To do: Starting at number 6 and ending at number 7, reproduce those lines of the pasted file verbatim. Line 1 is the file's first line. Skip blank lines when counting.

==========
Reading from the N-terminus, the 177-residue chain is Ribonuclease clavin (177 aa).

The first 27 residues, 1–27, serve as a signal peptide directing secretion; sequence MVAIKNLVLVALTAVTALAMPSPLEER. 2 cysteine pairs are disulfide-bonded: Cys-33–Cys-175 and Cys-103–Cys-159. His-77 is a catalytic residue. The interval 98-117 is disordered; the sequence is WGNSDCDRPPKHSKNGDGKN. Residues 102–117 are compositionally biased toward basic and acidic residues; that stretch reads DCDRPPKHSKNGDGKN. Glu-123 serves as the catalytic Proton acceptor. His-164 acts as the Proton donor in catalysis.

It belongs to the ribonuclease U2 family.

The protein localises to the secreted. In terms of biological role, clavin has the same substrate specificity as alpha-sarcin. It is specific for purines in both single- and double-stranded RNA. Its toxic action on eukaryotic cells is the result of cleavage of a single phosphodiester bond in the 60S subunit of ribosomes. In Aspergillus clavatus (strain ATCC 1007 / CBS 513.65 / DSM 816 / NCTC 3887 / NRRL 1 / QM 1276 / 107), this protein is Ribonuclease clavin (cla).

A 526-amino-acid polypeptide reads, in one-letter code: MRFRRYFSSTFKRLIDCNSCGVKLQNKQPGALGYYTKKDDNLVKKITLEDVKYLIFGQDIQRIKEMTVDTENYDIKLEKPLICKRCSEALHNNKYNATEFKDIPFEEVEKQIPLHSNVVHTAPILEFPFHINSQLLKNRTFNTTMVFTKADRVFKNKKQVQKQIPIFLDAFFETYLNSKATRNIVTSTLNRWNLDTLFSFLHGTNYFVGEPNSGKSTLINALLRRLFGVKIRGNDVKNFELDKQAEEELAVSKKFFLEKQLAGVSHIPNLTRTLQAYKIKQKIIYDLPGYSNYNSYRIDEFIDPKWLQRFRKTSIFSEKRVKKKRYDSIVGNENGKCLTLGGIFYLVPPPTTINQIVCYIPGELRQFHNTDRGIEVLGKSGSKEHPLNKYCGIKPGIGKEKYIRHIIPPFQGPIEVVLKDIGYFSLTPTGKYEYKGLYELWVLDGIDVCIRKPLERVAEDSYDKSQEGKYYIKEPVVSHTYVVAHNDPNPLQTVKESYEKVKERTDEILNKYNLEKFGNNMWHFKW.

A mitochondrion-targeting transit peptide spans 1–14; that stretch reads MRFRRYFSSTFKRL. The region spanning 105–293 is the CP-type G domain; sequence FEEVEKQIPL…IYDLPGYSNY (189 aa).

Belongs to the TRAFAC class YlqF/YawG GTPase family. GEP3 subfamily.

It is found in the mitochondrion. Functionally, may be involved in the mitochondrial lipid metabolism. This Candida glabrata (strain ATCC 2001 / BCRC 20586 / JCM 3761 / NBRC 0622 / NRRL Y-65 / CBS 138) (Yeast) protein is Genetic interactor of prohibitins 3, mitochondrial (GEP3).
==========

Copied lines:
A mitochondrion-targeting transit peptide spans 1–14; that stretch reads MRFRRYFSSTFKRL. The region spanning 105–293 is the CP-type G domain; sequence FEEVEKQIPL…IYDLPGYSNY (189 aa).

Belongs to the TRAFAC class YlqF/YawG GTPase family. GEP3 subfamily.